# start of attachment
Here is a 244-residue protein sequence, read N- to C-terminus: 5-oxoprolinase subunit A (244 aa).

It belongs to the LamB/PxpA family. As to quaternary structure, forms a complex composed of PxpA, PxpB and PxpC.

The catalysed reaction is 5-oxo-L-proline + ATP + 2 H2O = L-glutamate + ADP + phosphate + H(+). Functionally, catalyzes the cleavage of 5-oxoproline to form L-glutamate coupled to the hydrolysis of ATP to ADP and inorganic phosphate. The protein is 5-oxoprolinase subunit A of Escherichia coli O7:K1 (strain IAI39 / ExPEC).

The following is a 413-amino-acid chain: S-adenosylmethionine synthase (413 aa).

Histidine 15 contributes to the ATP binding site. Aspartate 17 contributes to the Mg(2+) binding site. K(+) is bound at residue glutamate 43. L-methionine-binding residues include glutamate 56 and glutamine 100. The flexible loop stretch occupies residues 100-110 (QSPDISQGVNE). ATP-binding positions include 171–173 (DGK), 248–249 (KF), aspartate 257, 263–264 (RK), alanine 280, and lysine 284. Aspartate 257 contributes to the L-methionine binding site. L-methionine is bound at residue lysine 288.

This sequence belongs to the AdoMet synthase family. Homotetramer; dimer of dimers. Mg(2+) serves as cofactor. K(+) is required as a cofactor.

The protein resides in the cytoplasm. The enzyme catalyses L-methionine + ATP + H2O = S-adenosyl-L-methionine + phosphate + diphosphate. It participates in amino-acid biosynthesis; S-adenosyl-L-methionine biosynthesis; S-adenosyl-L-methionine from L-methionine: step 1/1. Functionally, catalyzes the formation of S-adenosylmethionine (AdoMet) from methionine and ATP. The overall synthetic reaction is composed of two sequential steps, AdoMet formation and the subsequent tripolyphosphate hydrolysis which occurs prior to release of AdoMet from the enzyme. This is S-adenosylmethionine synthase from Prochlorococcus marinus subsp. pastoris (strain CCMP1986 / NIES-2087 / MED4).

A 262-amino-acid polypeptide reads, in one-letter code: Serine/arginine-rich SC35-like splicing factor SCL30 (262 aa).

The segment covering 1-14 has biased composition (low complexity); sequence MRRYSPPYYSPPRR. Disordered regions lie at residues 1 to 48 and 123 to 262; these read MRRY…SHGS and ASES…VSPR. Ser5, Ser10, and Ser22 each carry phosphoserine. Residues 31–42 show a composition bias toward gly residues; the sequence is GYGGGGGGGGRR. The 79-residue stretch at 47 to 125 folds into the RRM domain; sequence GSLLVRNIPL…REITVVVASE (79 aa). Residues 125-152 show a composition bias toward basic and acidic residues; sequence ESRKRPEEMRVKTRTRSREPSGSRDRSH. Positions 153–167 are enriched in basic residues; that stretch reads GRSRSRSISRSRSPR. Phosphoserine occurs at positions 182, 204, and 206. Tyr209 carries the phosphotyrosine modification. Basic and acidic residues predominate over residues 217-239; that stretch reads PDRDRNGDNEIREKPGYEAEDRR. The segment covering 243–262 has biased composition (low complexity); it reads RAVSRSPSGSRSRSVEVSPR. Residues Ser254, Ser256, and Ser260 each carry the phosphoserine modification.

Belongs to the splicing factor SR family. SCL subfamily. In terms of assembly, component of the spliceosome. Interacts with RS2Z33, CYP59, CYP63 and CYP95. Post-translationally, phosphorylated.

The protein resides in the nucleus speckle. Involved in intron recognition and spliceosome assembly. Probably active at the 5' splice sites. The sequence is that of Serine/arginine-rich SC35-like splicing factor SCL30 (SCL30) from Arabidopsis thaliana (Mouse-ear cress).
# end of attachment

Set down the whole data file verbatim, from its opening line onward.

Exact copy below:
Here is a 244-residue protein sequence, read N- to C-terminus: 5-oxoprolinase subunit A (244 aa).

It belongs to the LamB/PxpA family. As to quaternary structure, forms a complex composed of PxpA, PxpB and PxpC.

The catalysed reaction is 5-oxo-L-proline + ATP + 2 H2O = L-glutamate + ADP + phosphate + H(+). Functionally, catalyzes the cleavage of 5-oxoproline to form L-glutamate coupled to the hydrolysis of ATP to ADP and inorganic phosphate. The protein is 5-oxoprolinase subunit A of Escherichia coli O7:K1 (strain IAI39 / ExPEC).

The following is a 413-amino-acid chain: S-adenosylmethionine synthase (413 aa).

Histidine 15 contributes to the ATP binding site. Aspartate 17 contributes to the Mg(2+) binding site. K(+) is bound at residue glutamate 43. L-methionine-binding residues include glutamate 56 and glutamine 100. The flexible loop stretch occupies residues 100-110 (QSPDISQGVNE). ATP-binding positions include 171–173 (DGK), 248–249 (KF), aspartate 257, 263–264 (RK), alanine 280, and lysine 284. Aspartate 257 contributes to the L-methionine binding site. L-methionine is bound at residue lysine 288.

This sequence belongs to the AdoMet synthase family. Homotetramer; dimer of dimers. Mg(2+) serves as cofactor. K(+) is required as a cofactor.

The protein resides in the cytoplasm. The enzyme catalyses L-methionine + ATP + H2O = S-adenosyl-L-methionine + phosphate + diphosphate. It participates in amino-acid biosynthesis; S-adenosyl-L-methionine biosynthesis; S-adenosyl-L-methionine from L-methionine: step 1/1. Functionally, catalyzes the formation of S-adenosylmethionine (AdoMet) from methionine and ATP. The overall synthetic reaction is composed of two sequential steps, AdoMet formation and the subsequent tripolyphosphate hydrolysis which occurs prior to release of AdoMet from the enzyme. This is S-adenosylmethionine synthase from Prochlorococcus marinus subsp. pastoris (strain CCMP1986 / NIES-2087 / MED4).

A 262-amino-acid polypeptide reads, in one-letter code: Serine/arginine-rich SC35-like splicing factor SCL30 (262 aa).

The segment covering 1-14 has biased composition (low complexity); sequence MRRYSPPYYSPPRR. Disordered regions lie at residues 1 to 48 and 123 to 262; these read MRRY…SHGS and ASES…VSPR. Ser5, Ser10, and Ser22 each carry phosphoserine. Residues 31–42 show a composition bias toward gly residues; the sequence is GYGGGGGGGGRR. The 79-residue stretch at 47 to 125 folds into the RRM domain; sequence GSLLVRNIPL…REITVVVASE (79 aa). Residues 125-152 show a composition bias toward basic and acidic residues; sequence ESRKRPEEMRVKTRTRSREPSGSRDRSH. Positions 153–167 are enriched in basic residues; that stretch reads GRSRSRSISRSRSPR. Phosphoserine occurs at positions 182, 204, and 206. Tyr209 carries the phosphotyrosine modification. Basic and acidic residues predominate over residues 217-239; that stretch reads PDRDRNGDNEIREKPGYEAEDRR. The segment covering 243–262 has biased composition (low complexity); it reads RAVSRSPSGSRSRSVEVSPR. Residues Ser254, Ser256, and Ser260 each carry the phosphoserine modification.

Belongs to the splicing factor SR family. SCL subfamily. In terms of assembly, component of the spliceosome. Interacts with RS2Z33, CYP59, CYP63 and CYP95. Post-translationally, phosphorylated.

The protein resides in the nucleus speckle. Involved in intron recognition and spliceosome assembly. Probably active at the 5' splice sites. The sequence is that of Serine/arginine-rich SC35-like splicing factor SCL30 (SCL30) from Arabidopsis thaliana (Mouse-ear cress).